I hadn’t yet come to terms with. As things turned sour for
both Factory and New Order, it was hard not to feel that
his death remained unresolved for the 'main participants.
It seemed like a good time to tell his story. I contacted
Curtis’s group manager, label owner and wife, Bernard
Sumner, Peter. Hook, Stephen Morris, Rob Gretton, Tony
Wilson, Deborah Curtis – and they all, except Gretton
who hardly.ever does, agreed to speak.
In her biography, Touching from a Distance, Deborah
Curtis writes about the reality behind the performance, the
fact that Ian's mesmeric style mirrored the ever more fre-
quent epileptic spasms that she had to cope with at home:
as she says now, “People admired him for the things that
were destroying him”. Ian Curtis’s death was a personal
tragedy with wider implications: couldn’t it have been pre-
vented? Was what we thought to be artistic exorcism
sheer, unrelenting autobiography? Where did such dark-
ness come from and why did we so willingly enter it?
Joy Division began, as did so much else, on the fourth
of June, 1976. Invited by the fledgling Buzzcocks, the
Sex Pistols played their first Northern date in a tiny hall
above Manchester’s Free Trade Hall. In a super 8 film shot
that day, Johnny Rotten twists around the small stage in
an already stylised ritual of aggression and withdrawal.
"It was dead exciting and dead heavy, real laddish", says
Peter Hook. "Something was happening and the music
"I went with Hooky and Terry Mason, our roadie", says
Bernard Sumner. "He’d read somewhere about the Sex
Pistols having a fight onstage and he dragged us down
to see them. I didn't think they were good: I thought they
were bad, that’s why I liked it. I thought they destroyed the
myth of being a pop star, of a musician being some kind
of god that you had to worship.
"I first me Ian at the Electric Circus. It might have been
the Anarchy tour, or The Clash. Ian was with another lad
called Ian, and they both had donkey jackets: Ian had
'HATE’ written on the back of his but I remember liking
him. He seemed pretty nice, but we didn’t talk to him that
much. About a month later when we decided to try to find
a singer – because Hooky and I had formed a group – we
put an ad in Virgin Records: Ian rang up and I said, Right,
OK: we didn’t even audition him.
"Ian brought a direction. He was into the extremities of
life. He wanted to make extreme music: he wanted to be
totally extreme onstage, no half measures. Ian’s influence
seemed to be madness and insanity. He said that a mem-
ber of his family had worked in a mental home and she
used to tell him things about the people there: people with
20 nipples or two heads, and it made a big impression on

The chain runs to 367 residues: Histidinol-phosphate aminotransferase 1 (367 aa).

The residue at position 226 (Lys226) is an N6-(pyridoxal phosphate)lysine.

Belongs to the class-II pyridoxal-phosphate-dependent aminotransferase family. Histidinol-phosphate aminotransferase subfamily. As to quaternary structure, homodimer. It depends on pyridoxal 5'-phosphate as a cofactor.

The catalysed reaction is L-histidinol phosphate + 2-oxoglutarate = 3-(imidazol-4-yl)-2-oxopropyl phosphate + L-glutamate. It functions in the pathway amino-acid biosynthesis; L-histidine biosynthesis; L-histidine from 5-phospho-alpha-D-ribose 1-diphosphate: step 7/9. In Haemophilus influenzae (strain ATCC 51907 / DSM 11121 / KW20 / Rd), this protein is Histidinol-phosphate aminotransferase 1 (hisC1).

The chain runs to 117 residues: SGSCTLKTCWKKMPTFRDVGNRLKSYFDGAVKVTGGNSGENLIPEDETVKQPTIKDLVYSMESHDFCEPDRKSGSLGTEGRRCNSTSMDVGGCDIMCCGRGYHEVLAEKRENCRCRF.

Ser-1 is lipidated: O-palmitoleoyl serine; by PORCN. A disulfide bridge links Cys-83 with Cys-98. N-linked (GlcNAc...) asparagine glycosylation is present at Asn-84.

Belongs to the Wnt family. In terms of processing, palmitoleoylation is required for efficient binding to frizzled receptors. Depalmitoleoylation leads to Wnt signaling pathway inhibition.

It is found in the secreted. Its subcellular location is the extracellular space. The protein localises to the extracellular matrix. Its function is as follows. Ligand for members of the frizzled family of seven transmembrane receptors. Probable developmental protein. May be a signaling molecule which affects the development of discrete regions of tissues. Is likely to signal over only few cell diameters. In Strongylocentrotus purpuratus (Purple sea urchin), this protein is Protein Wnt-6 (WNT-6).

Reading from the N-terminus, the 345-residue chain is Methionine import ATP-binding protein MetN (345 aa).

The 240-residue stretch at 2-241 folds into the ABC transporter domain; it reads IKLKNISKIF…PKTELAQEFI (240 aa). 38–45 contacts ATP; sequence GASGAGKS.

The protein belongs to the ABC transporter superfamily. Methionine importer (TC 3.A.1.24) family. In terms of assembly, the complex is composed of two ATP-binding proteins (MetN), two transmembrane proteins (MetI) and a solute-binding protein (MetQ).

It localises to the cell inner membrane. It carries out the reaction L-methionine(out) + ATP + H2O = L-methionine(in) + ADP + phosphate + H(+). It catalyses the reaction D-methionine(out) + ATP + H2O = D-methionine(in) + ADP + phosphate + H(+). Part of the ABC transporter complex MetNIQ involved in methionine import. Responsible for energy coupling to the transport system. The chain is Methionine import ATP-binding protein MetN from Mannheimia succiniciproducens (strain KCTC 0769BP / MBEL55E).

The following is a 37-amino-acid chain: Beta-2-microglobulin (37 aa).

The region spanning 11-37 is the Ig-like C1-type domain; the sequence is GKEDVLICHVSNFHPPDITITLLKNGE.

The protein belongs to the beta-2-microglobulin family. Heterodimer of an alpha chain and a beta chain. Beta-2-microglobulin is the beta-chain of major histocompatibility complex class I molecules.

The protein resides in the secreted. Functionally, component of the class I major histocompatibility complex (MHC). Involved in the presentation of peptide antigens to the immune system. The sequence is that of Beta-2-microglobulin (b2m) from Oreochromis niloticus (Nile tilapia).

him. Park of the time when Joy Division were forming, he
worked in a rehabilitation centre for people with physical
and mental difficulties, trying to find work. He was very
affected by them".
Ian Curtis was born on the fifteenth of July 1956, the
elder son: his father worked in the Transport Police.
During his teens, his parents moved from Hurdsfield on
the outskirts of Macclesfield to the huge '60s blocks of
Victoria Park, near the station. Although only just beyond
the furthest Manchester suburbs, Macclesfield is an older,
small town, where the looming Pennines offer both an
escape and a witchy emptiness: “It’s actually quite nice,
the hills around”, says Sumner. “But if you drive round
there on a winter night, and I’ve done it, you won’t see
a soul on the street”.
According to Deborah Curtis, who met him when he
was 16, Ian had a normal bohemian adolescence. Like
many teens growing up in the early ’70s, he was fired
by David Bowie, who placed in pop culture a whole set
of self–destructive references both musical and literary:
Jacques Brel, Lou Reed and the Velvet Underground,
William Burroughs. At the time, this seemed like little more
than the standard teenage dramatisation of misery: after
leaving the King’s School, Curtis went to work every day
and, in August 1975, got married. It seemed as though
he was settling down.
With hindsight, its now clear that things went deeper.
When he was 14, Ian would, like many teens do today, raid
the medicine cabinets of anyone they visited, and try out
the combination of drugs as a leisure option. In the sum-
mer of 1972, there was an ambiguous overdose with his
friend Oliver Cheaver, where both boys had their stomachs
pumped: overdose or suicide attempt? “I think he wanted